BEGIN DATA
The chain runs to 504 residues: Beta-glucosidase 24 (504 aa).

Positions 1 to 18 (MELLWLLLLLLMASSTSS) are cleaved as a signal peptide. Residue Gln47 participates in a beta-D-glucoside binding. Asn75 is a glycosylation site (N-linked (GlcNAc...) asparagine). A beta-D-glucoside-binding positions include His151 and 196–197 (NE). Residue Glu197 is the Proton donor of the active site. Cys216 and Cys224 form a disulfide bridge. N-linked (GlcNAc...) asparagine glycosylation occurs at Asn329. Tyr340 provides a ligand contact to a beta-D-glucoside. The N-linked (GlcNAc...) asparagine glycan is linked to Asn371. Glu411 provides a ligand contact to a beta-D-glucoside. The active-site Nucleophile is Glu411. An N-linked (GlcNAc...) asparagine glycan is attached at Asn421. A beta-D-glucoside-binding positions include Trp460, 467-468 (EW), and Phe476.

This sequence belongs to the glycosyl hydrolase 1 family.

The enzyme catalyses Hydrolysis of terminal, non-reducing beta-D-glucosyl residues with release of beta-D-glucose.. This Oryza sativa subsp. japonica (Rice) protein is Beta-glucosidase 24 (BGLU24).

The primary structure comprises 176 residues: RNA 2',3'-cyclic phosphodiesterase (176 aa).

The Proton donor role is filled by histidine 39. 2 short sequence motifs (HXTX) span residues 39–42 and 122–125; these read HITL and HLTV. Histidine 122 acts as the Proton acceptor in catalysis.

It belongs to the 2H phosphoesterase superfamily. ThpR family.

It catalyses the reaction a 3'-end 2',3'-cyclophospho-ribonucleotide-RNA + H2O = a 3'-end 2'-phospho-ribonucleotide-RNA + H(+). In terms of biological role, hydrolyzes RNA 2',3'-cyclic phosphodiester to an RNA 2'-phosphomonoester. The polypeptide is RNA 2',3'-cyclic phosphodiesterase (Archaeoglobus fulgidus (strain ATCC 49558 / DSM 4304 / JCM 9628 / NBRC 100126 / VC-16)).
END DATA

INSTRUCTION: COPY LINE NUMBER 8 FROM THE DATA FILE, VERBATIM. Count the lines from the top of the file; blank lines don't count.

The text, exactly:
It catalyses the reaction a 3'-end 2',3'-cyclophospho-ribonucleotide-RNA + H2O = a 3'-end 2'-phospho-ribonucleotide-RNA + H(+). In terms of biological role, hydrolyzes RNA 2',3'-cyclic phosphodiester to an RNA 2'-phosphomonoester. The polypeptide is RNA 2',3'-cyclic phosphodiesterase (Archaeoglobus fulgidus (strain ATCC 49558 / DSM 4304 / JCM 9628 / NBRC 100126 / VC-16)).